"I hate it," she says. "I'm waiting for a state home."
The story is repeated across the suburb. Hannah Pasikala, 38, stopped working after a serious foot injury and put on weight while recovering. Now she's on an invalid's benefit and paying $140 a week for a single room, with a single bed and an oxygen machine beside it.
Jess Kairau, 20, shares her $150-a-week room with son Jackson, 2, at Housing NZ-approved Freda Lodge. She put her name down with Housing NZ a few weeks ago but was told others were in more need.
While she waits, she worries about Jackson's health - he's just developed asthma. "There's a lot of smokers around. Maybe it's the secondhand smoke."
In Opposition, housing minister Phil Heatley said boarding houses should exist for "the needs of single adults".
Now, he says, it's not his responsibility; changes to tenancy laws gave boarders the same rights as rental tenants.
Heatley says an inquiry into boarding houses is being considered by the social services select committee. He supports the plan.
Monte Cecilia Housing Trust chief executive David Zussman said greater rights for boarders had little impact when most people didn't realise they had any.
"We need a response which asks 'How do we make these better places to live'?"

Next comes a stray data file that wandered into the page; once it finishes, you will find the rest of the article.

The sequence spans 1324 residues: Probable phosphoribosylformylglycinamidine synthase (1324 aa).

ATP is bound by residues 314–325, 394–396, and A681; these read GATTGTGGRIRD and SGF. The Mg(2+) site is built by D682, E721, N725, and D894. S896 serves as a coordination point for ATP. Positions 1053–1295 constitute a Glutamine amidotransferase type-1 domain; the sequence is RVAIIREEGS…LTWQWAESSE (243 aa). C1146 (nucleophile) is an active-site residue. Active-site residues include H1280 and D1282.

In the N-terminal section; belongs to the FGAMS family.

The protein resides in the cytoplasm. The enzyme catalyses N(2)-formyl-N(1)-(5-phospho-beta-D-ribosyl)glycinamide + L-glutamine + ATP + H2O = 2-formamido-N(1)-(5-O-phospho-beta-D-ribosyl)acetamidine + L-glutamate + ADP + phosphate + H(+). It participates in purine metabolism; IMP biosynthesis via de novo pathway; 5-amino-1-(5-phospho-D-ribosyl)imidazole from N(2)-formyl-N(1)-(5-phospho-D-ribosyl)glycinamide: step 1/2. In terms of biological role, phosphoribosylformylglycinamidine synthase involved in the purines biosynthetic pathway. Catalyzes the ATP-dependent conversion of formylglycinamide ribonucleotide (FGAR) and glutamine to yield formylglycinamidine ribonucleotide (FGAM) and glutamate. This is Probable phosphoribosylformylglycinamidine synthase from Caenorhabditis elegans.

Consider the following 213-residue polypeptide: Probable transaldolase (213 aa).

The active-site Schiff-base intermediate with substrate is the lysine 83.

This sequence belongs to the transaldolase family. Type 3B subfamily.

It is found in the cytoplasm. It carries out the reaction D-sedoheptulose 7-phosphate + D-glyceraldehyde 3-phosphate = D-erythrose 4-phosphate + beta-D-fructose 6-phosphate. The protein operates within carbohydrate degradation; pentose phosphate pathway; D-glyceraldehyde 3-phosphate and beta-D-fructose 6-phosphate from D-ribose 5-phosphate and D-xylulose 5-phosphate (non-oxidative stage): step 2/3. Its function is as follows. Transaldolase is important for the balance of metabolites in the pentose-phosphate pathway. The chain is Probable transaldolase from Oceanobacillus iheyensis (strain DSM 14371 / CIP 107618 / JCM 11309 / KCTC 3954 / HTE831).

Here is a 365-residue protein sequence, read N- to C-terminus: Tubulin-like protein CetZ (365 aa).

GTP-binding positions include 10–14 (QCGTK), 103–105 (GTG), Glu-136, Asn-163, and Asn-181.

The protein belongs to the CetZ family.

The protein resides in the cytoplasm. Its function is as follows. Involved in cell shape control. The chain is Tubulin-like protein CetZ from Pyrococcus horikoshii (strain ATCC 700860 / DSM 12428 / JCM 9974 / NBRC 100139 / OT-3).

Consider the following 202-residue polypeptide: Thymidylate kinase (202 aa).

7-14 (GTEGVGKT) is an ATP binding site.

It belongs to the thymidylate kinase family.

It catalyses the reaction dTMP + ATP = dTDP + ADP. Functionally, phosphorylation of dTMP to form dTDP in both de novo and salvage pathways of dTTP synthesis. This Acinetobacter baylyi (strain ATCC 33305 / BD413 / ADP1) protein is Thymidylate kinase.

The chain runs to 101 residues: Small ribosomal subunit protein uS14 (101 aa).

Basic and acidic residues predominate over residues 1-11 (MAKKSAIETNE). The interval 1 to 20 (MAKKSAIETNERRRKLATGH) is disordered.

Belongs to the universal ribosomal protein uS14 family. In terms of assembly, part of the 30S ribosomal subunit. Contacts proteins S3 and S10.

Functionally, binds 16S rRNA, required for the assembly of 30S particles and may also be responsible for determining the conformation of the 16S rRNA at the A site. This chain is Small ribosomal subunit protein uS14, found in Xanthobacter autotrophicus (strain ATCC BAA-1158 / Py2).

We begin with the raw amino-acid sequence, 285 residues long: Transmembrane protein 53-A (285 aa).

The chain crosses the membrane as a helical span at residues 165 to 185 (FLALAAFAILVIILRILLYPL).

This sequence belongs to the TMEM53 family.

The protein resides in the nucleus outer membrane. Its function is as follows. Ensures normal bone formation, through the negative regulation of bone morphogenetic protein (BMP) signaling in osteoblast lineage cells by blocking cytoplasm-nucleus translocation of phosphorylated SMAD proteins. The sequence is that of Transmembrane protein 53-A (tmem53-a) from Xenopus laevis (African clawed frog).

The answer might sit across the road from Kotuku Lodge. Mike and Mai Ross run Favona Lodge. It is clean, tidy with two cleaners, overnight security and a live-in carpenter who does maintenance.
Management is the answer, says Mai Ross: "What we're doing is protecting our investment."
They reinvest their earnings into the lodge, spending an estimated $300,000 in the past five years.
"These other lodges need to tidy themselves up," says Mike Ross. "They're giving us a bad name."
NO HOPE - AND NOT ON THE LIST
Staff at the agency created to ensure every Kiwi is housed are discouraging people who are seeking help from formally registering their need.
A new Option and Advice Service means people visiting Housing New Zealand are assessed before they register.
Many are told they haven't got a hope of getting a state house and redirected to private landlords or boarding houses.
It means they are not recorded anywhere as having raised a need for housing.
Housing NZ figures show waiting lists began falling when the new system was introduced.
At the end of last month, there were 8867 people waiting for a state house.
A year ago, when the Option and Advice Service was rolled out across the country, there were almost 2000 more.
The Herald on Sunday met several people in boarding houses who had approached Housing NZ for help. They say they were told to seek private lodging.
Housing Minister Phil Heatley said: "We're there to help people who need a state house - not those who would like a state house."
He said Housing NZ staff would not visit boarding houses to check on conditions or vulnerable people because it wasn't their job.
But he would ask Auckland Council to ensure it was checking health and building fitness and supported an inquiry into boarding houses.By David Fisher @@DFisherJourno Email David